The parts match the geometry perfectly. The removal of the support material has not affected the shape of the part. As an added bonus, if a part is flat the support material can be taken off by hand in seconds, so you don’t even need the Cleanstation.
Shortly after starting the tryout of the machine, it broke down and it took almost two weeks to start getting parts again.
We have gone through 10 cartridges of material already and it has not had a problem yet.
SUPPORT MATERIAL REMOVAL
The wax melts in the oven, simple enough. The problem is that it is a somewhat messy process, you do end up with wax in you hands (similar to getting hot wax from a candle) and it might be time consuming to take it off. You want to dedicate an area to do this removal process.
On small detailed areas, we found it almost impossible to get rid of 100% of the wax support material. This might create a problem with post processing. Without the post processing, the wax visually detriments from the part as it is of a more whitish color than the model material and it stands out. With time and hobby tools, you can get 99% out, but it is annoying.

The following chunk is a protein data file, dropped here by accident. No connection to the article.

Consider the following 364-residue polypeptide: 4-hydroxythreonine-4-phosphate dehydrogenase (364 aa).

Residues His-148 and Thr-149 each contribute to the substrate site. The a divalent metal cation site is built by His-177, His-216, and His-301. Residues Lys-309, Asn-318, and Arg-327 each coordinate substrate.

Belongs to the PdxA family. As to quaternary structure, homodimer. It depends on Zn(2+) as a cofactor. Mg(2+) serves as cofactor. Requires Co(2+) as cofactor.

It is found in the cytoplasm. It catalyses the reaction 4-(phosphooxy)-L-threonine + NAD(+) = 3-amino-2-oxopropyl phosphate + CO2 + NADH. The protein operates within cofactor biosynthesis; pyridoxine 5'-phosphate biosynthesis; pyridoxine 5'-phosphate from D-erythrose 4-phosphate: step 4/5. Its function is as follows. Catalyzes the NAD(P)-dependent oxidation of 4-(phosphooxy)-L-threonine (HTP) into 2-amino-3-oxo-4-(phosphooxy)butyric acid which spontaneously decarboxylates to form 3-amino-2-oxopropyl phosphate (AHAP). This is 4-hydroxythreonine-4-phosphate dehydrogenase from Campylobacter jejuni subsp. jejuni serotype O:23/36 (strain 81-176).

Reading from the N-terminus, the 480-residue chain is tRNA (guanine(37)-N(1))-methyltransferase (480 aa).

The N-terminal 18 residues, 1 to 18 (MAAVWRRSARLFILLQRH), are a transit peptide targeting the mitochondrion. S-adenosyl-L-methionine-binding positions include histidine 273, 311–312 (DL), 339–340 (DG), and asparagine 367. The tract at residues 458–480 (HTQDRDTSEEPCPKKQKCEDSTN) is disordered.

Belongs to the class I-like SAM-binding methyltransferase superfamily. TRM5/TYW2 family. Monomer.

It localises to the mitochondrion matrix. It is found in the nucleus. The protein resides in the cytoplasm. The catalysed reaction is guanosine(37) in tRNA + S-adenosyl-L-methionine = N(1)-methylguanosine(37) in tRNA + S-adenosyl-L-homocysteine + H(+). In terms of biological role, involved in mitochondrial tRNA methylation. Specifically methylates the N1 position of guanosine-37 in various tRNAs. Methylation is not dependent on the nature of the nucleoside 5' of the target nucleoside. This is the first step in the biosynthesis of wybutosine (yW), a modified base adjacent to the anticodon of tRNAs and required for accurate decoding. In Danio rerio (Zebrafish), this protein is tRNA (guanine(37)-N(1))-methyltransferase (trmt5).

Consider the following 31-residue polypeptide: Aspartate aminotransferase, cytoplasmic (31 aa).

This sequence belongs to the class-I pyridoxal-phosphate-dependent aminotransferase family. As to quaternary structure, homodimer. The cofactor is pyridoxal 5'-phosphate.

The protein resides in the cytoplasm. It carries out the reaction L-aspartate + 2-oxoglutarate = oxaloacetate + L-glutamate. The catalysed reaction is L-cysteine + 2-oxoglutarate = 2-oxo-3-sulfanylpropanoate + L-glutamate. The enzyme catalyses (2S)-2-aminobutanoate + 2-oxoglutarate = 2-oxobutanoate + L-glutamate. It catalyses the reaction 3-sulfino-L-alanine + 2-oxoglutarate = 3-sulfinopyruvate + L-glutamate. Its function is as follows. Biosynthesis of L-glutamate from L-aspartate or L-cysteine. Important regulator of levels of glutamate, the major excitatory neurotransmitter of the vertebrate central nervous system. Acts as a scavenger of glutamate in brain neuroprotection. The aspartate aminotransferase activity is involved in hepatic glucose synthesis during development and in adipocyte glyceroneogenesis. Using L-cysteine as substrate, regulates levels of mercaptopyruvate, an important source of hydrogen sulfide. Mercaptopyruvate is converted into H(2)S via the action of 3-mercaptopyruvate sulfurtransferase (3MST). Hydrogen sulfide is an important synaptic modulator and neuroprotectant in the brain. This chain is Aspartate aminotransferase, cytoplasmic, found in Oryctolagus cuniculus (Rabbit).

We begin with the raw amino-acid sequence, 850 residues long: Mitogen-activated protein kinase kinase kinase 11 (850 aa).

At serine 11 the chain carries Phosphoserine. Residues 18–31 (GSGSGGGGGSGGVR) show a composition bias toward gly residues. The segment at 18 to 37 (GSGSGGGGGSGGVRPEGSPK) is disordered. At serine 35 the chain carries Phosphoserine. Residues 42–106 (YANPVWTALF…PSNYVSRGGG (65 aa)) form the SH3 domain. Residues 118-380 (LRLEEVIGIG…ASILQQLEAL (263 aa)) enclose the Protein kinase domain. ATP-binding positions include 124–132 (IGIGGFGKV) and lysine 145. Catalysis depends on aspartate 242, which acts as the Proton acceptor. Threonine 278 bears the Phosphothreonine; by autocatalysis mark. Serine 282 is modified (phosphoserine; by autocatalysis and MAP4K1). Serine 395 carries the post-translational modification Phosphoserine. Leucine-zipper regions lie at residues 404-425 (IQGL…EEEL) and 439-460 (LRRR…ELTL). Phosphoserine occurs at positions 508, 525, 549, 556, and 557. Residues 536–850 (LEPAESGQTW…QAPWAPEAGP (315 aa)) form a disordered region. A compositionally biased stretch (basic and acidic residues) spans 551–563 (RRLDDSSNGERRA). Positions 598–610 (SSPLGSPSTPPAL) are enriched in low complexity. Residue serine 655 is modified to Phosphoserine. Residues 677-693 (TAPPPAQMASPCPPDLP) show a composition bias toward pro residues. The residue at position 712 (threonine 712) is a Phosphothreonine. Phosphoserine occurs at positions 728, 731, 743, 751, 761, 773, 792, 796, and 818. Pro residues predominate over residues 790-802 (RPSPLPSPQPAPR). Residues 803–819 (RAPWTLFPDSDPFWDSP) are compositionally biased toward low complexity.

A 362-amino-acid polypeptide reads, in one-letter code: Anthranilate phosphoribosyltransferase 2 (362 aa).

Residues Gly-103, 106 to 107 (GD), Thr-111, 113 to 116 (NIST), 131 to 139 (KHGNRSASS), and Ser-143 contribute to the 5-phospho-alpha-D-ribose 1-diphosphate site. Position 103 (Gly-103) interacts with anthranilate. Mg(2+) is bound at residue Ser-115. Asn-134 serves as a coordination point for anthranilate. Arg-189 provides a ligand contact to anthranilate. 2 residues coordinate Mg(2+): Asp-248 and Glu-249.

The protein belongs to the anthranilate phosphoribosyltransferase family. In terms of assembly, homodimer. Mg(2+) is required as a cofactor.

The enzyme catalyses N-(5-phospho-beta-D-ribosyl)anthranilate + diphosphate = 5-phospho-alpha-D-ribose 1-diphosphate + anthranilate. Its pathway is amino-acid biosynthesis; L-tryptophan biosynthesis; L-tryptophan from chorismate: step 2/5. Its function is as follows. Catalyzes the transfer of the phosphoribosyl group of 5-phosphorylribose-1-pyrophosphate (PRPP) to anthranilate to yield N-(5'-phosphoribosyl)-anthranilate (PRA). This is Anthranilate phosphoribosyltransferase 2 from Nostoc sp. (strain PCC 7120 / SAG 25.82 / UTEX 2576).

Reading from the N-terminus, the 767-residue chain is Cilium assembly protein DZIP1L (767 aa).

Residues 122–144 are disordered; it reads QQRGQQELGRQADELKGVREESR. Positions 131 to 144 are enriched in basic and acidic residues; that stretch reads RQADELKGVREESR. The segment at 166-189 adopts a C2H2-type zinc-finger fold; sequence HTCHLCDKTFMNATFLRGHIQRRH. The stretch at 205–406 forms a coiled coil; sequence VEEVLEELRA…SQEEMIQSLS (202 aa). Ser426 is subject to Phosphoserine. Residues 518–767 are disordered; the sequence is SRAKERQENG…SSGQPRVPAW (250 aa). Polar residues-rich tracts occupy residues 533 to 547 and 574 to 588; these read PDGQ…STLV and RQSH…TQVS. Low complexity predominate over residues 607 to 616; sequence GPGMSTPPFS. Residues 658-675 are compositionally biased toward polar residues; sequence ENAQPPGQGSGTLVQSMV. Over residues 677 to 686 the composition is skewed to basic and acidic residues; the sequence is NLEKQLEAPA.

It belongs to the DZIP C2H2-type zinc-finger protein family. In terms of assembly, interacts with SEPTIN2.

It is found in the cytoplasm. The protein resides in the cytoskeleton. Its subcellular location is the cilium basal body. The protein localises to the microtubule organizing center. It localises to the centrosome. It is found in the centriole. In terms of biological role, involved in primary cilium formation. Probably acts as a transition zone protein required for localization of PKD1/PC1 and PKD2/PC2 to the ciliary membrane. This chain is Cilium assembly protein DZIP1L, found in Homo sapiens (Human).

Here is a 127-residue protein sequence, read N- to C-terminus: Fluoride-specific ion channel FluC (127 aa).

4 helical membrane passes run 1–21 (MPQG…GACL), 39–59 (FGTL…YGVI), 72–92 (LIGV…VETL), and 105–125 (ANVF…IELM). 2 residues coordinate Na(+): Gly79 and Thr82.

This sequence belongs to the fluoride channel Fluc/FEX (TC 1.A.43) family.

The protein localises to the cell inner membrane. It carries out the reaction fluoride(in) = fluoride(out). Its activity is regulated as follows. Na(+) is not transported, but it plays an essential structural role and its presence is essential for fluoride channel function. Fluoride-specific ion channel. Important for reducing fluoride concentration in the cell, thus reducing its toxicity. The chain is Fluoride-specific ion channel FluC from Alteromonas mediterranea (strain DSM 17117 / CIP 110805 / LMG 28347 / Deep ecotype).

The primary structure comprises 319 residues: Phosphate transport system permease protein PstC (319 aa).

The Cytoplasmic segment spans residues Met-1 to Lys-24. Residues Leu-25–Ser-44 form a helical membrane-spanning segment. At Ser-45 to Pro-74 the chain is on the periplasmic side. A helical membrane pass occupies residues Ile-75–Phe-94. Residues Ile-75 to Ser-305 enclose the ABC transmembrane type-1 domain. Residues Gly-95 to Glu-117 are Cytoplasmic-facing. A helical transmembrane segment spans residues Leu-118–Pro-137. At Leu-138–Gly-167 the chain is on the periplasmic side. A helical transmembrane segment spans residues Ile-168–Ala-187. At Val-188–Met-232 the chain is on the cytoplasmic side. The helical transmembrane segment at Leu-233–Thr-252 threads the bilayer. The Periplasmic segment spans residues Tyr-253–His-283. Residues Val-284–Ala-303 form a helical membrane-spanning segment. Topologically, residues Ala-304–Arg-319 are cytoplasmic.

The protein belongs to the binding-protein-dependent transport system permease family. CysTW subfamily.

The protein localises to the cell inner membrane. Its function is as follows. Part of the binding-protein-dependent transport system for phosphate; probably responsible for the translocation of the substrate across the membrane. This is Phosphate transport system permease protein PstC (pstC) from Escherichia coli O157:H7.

The support material can be thrown with the regular waste once it is solidified.
Drop the parts in the tank, come back in a couple hours and remove parts from tank. Shake off excess, let air dry and you are done. It is seriously simple and hands off, we love it.
For us the solution on the Cleanstation tank can not be sewered (PH is 11.0 or above). We have to treat it as corrosive, hazardous waste and make proper arrangements for its disposal. Again for us that is not a problem as we have the facilities to treat it internally . To some other companies, depending on their status with the EPA, they might be able to just dump it in the sewer without a second thought. Check with your local EPA to be safe and plan accordingly.